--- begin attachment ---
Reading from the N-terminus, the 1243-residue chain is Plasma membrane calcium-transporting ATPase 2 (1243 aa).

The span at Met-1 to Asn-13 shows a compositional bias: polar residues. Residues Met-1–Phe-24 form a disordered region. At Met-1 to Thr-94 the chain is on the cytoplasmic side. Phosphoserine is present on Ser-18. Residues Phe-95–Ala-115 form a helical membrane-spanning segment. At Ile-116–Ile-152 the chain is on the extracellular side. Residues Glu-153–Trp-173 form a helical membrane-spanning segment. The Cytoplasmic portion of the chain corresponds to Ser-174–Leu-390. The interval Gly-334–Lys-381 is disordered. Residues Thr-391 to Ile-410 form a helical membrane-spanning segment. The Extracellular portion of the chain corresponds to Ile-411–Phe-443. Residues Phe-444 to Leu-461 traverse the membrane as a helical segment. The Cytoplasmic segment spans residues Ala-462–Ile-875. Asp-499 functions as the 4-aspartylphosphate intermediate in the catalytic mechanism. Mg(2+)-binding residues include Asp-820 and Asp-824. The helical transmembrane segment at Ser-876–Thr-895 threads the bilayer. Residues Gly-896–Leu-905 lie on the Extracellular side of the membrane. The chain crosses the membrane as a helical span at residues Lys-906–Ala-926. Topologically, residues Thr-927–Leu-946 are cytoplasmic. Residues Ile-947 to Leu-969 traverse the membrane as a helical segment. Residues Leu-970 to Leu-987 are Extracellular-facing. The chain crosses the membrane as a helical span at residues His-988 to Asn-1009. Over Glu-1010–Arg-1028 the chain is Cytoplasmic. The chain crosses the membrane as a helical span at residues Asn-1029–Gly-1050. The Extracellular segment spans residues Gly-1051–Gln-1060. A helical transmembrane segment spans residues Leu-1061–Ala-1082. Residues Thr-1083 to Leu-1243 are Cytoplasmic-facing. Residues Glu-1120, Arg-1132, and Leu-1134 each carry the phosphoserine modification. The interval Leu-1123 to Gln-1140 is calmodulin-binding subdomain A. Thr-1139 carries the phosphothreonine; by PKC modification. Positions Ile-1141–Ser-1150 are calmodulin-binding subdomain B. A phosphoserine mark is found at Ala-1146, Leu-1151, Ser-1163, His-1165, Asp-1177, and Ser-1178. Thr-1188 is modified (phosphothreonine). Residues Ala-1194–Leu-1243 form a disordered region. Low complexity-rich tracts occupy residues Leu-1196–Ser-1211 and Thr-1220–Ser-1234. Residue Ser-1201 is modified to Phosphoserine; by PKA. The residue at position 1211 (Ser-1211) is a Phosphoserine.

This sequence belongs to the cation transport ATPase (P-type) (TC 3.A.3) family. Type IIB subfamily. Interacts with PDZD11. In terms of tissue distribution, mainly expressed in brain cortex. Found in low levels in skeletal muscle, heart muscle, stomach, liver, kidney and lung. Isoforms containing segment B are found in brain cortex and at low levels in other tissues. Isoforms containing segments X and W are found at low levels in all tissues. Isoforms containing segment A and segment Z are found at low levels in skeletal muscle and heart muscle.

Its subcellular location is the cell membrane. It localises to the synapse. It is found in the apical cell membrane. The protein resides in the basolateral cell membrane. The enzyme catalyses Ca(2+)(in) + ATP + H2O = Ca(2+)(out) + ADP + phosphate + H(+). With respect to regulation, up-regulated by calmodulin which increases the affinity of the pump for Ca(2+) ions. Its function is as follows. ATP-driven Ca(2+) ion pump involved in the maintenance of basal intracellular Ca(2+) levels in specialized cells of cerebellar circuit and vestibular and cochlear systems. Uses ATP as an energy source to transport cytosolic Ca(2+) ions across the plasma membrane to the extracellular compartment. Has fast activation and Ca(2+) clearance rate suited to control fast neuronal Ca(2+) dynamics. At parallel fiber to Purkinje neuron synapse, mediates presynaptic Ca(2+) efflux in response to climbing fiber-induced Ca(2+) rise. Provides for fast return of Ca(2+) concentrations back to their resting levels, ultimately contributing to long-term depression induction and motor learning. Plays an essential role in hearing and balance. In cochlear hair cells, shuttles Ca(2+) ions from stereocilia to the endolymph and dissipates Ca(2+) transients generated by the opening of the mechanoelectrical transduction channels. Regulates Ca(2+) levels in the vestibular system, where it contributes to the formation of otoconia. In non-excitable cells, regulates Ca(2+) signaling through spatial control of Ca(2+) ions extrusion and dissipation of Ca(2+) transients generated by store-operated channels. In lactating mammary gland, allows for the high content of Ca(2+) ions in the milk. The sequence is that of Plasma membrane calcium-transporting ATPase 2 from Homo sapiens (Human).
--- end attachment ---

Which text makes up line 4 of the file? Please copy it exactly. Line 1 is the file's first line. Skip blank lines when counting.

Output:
Its subcellular location is the cell membrane. It localises to the synapse. It is found in the apical cell membrane. The protein resides in the basolateral cell membrane. The enzyme catalyses Ca(2+)(in) + ATP + H2O = Ca(2+)(out) + ADP + phosphate + H(+). With respect to regulation, up-regulated by calmodulin which increases the affinity of the pump for Ca(2+) ions. Its function is as follows. ATP-driven Ca(2+) ion pump involved in the maintenance of basal intracellular Ca(2+) levels in specialized cells of cerebellar circuit and vestibular and cochlear systems. Uses ATP as an energy source to transport cytosolic Ca(2+) ions across the plasma membrane to the extracellular compartment. Has fast activation and Ca(2+) clearance rate suited to control fast neuronal Ca(2+) dynamics. At parallel fiber to Purkinje neuron synapse, mediates presynaptic Ca(2+) efflux in response to climbing fiber-induced Ca(2+) rise. Provides for fast return of Ca(2+) concentrations back to their resting levels, ultimately contributing to long-term depression induction and motor learning. Plays an essential role in hearing and balance. In cochlear hair cells, shuttles Ca(2+) ions from stereocilia to the endolymph and dissipates Ca(2+) transients generated by the opening of the mechanoelectrical transduction channels. Regulates Ca(2+) levels in the vestibular system, where it contributes to the formation of otoconia. In non-excitable cells, regulates Ca(2+) signaling through spatial control of Ca(2+) ions extrusion and dissipation of Ca(2+) transients generated by store-operated channels. In lactating mammary gland, allows for the high content of Ca(2+) ions in the milk. The sequence is that of Plasma membrane calcium-transporting ATPase 2 from Homo sapiens (Human).